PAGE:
East Asian Studies Major – Old Requirements
Note: This page describes the old requirements for the EALAC major. Please visit this page for the new requirements.
The Department offers a major for both Columbia College and General Studies students, as well as a minor for SEAS students. All majors, regardless of language or area of specialization, receive grounding in courses that are East Asia-wide, and that require a serious encounter with the historical past of the region, not just of a single country. That is why all majors must take three foundational courses, dealing with great texts of East Asian traditions, as well as at least two civilization courses (chosen from among China, Japan, Korea, and Tibet). Equally foundational to the major is language study, with at least three years (or equivalent demonstrated proficiency) required and with encouragement to go further in that language. If possible, students should take on the study of still another East Asian language—one of the very be ways to get the most out of your East Asian studies. In consultation with the Director of Undergraduate Studies, and with the advice of your teachers or peers, you will take a battery of elective courses, including a methodology course, to deepen your understanding of specific national or comparative issues. These courses span the humanities and the social sciences, and will raise your awareness of how distinct disciplines (history, literature, anthropology, art history, economics, religion, political science, environmental science) can aid your own angle of inquiry.
SEAS and Barnard students interested in East Asian courses should receive advising from their respective school advisors.
For questions, please contact the Director of Undergraduate Studies, Professor John Phan (email@example.com).
Students must meet the following prerequisite prior to declaring the EALAC major: two years of Chinese, Japanese, Korean, or Tibetan, or the proficiency equivalent (to be demonstrated by placement examination).
Third-year Chinese, Japanese, Korean, or Tibetan (completion of the UN3005-UN3006 level in Chinese, Japanese, or Korean; TIBT UN3611-UN3612 level in Tibetan), or the proficiency equivalent (to be demonstrated by placement examination). Students of Chinese may also complete UN3003-UN3004 to meet the third year requirement.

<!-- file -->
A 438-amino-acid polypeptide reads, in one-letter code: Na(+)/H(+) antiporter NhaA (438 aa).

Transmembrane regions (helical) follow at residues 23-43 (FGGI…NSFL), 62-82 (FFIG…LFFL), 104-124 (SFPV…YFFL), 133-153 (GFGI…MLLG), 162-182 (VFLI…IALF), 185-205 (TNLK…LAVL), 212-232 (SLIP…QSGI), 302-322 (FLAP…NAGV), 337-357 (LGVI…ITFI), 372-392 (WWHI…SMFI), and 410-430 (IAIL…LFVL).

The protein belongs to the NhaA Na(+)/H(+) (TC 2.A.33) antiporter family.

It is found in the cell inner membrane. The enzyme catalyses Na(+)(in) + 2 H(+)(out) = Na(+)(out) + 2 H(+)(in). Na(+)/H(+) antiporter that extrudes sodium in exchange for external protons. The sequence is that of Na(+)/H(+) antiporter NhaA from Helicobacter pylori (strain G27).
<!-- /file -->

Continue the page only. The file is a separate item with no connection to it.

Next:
Students who test out of three years or more of a language must take an additional year of that language or another East Asian language at Columbia in order to satisfy the language requirement.
AHUM UN1400 (4 points) and any two of the following four 4-point survey courses: ASCE UN1359, ASCE UN1361, ASCE UN1363, ASCE UN1365.
First-year students and sophomores, prior to declaring an East Asian studies major, are strongly urged to take one or more of the introductory courses.
On entering the major, each student must choose an academic discipline from among the following: history, literature, anthropology, art history, economics, philosophy, political science, religion, or sociology.
All majors are required to take EAAS UN3990, “Approaches to East Asian Studies,” which is offered every spring.
Depending on the chosen discipline, each student must also complete a specific number of more specialized East Asia–related disciplinary courses: three for economics and political science; two for all other disciplines.
Courses in closely related disciplines may be substituted with the approval of the director of undergraduate studies.
For students specializing in history, literature, anthropology, art history, philosophy, religion, or sociology, two courses. For students specializing in economics or political science, one course. Courses are to be chosen in consultation with the director of undergraduate studies. East Asia–related courses offered in other departments may be counted toward the elective requirement. Courses in a second East Asian language (one year minimum) or a classical East Asian language (one semester minimum) may be used to fulfill one of the two elective requirements, but placement examinations may not be used to do so.